The Zinfandel grape

The Zinfandel grape might have the most complicated and controversial history of any variety. Some say it’s the same grape as Italy’s Primitivo while others say it descended from Croatia. What most agree on is that the black-skinned grape is California’s grape. It was introduced to the state during the Gold Rush and was extremely popular until Prohibition when nearly all of the vines were pulled.

Today, the grape is making a comeback because of its boldness and high alcohol percentage, often ranging from 14 to 17 percent. California-style Zin is more even with big jammy flavors that soften the hot alcohol finish.

How to serve Zinfandel

To serve Zinfandel target 62 degrees Fahrenheit. Room temperature allows the wine to open up making it more approachable to drink; though some people are starting to serve it chilled based on personal preference. Parrish Family Vineyard produces a Zinfandel with notes of raspberries, pomegranates, and cranberries with touches of sweet cherry candy. It isn’t high in sugar or alcohol allowing it to be well balanced and complex. We like Zins that are more fruit forward blending freshness with a hint of tobacco. To serve it at its best, the recommendation is to drink within five years or less of the vintage to capture the fruit.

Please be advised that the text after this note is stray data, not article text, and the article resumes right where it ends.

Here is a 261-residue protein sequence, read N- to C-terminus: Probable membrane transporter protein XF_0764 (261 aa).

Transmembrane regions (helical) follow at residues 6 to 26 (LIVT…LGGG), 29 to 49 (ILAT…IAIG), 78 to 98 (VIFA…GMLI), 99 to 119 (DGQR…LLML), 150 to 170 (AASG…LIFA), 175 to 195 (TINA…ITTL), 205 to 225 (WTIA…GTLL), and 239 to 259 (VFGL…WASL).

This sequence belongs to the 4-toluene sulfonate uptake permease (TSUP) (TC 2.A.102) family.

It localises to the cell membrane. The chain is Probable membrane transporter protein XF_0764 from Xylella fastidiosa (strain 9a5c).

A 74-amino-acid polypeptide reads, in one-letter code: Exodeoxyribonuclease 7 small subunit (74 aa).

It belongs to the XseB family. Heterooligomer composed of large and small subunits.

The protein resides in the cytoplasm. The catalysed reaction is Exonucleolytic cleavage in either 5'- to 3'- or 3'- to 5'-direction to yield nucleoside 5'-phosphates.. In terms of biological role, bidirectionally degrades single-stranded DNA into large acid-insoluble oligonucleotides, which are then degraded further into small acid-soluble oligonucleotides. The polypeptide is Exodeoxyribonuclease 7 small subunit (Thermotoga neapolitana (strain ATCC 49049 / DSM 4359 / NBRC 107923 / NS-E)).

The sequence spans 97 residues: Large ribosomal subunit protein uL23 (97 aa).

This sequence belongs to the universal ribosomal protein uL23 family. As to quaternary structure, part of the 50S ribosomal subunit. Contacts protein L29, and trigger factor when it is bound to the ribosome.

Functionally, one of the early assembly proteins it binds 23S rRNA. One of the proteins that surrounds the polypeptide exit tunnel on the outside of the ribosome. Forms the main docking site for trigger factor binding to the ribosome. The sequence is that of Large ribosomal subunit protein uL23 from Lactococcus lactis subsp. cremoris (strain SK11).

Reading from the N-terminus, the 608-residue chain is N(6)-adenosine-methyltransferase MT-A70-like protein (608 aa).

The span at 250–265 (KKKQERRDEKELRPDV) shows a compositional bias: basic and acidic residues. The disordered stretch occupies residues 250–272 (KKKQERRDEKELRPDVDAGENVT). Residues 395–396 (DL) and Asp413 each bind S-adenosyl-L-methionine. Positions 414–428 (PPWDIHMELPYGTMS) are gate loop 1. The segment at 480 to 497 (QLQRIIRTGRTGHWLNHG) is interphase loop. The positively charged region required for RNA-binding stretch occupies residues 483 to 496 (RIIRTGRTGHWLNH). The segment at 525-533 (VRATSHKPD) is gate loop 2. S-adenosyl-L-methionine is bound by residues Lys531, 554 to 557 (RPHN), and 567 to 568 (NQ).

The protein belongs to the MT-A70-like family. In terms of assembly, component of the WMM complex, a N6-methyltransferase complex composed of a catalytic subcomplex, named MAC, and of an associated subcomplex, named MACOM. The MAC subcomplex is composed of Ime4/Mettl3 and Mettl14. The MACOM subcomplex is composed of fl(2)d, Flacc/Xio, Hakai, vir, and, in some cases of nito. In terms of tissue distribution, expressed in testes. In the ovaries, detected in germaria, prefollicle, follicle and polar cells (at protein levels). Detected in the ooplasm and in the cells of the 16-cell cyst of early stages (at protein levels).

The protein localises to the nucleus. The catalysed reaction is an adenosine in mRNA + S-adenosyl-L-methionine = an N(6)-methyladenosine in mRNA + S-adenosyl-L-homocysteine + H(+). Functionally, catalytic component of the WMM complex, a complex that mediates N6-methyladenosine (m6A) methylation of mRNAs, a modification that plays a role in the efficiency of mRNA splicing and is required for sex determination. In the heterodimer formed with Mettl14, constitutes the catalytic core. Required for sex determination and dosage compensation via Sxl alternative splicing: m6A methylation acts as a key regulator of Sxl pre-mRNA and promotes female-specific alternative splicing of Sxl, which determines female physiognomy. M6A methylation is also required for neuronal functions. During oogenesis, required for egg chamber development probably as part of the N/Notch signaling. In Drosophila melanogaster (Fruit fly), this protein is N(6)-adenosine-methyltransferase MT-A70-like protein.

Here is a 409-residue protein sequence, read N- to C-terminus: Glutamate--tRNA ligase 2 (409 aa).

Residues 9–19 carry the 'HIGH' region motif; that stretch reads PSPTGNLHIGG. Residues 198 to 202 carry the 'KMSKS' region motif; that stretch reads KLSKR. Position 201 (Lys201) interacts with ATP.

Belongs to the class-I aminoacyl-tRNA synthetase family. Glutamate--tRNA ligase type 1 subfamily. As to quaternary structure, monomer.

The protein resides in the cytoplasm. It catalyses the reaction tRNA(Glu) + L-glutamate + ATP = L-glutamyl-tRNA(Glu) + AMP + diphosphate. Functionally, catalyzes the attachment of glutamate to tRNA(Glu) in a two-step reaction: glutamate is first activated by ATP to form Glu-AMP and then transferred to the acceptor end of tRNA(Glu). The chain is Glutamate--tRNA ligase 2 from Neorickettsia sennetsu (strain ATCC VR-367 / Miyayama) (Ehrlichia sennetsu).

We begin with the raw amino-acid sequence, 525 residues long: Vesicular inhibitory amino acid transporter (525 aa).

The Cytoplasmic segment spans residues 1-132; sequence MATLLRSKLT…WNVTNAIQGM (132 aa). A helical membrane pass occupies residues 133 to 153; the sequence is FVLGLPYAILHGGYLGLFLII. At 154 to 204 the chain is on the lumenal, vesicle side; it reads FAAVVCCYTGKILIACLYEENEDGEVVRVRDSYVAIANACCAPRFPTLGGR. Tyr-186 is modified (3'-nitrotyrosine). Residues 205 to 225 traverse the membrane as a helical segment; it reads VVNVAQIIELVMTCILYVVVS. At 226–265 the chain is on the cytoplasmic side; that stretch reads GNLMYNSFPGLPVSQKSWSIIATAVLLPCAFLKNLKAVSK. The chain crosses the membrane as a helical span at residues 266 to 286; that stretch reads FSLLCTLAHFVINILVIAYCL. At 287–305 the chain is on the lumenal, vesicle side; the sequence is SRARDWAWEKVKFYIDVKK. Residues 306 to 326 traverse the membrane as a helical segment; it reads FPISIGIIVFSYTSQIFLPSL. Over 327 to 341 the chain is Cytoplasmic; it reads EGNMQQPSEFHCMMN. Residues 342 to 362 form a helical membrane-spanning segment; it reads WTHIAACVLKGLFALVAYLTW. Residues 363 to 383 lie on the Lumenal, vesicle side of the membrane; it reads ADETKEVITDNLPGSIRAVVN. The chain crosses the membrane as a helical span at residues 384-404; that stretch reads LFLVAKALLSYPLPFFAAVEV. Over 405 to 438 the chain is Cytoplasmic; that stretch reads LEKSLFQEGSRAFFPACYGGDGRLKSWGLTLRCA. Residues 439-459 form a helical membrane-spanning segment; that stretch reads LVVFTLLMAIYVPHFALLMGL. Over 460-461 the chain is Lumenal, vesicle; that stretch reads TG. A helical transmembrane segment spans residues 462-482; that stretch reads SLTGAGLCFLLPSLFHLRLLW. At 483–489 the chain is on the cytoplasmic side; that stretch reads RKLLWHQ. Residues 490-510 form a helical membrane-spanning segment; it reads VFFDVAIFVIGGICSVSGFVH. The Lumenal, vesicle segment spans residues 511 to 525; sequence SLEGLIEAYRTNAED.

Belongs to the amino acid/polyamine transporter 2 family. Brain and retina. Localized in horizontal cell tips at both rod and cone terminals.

Zinfandel Food Pairing

Zinfandel food pairing can be an adventure because of the varietal’s spiciness or fruitiness based on the winemaker’s style. This California classic wine can stand up to heavy barbeque sauces, ribs, pork, hamburgers, hot dogs, chicken, lamb and steak. If you can grill it, you can pair it! All try smoked meats, as well as hard and soft cheeses. We like it paired with chocolate to bring an extra creaminess and calmness to the wine.